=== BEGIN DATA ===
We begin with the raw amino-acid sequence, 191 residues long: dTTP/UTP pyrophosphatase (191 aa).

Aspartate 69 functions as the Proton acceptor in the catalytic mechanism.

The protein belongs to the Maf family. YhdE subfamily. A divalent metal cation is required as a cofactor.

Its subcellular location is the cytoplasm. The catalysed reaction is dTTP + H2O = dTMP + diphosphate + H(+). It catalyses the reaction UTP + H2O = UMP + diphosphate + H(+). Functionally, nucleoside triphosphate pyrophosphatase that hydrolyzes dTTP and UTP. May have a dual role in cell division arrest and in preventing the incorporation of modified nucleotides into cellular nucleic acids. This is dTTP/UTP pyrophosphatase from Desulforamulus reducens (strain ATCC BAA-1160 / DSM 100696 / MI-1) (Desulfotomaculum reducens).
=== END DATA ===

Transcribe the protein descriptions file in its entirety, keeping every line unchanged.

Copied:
We begin with the raw amino-acid sequence, 191 residues long: dTTP/UTP pyrophosphatase (191 aa).

Aspartate 69 functions as the Proton acceptor in the catalytic mechanism.

The protein belongs to the Maf family. YhdE subfamily. A divalent metal cation is required as a cofactor.

Its subcellular location is the cytoplasm. The catalysed reaction is dTTP + H2O = dTMP + diphosphate + H(+). It catalyses the reaction UTP + H2O = UMP + diphosphate + H(+). Functionally, nucleoside triphosphate pyrophosphatase that hydrolyzes dTTP and UTP. May have a dual role in cell division arrest and in preventing the incorporation of modified nucleotides into cellular nucleic acids. This is dTTP/UTP pyrophosphatase from Desulforamulus reducens (strain ATCC BAA-1160 / DSM 100696 / MI-1) (Desulfotomaculum reducens).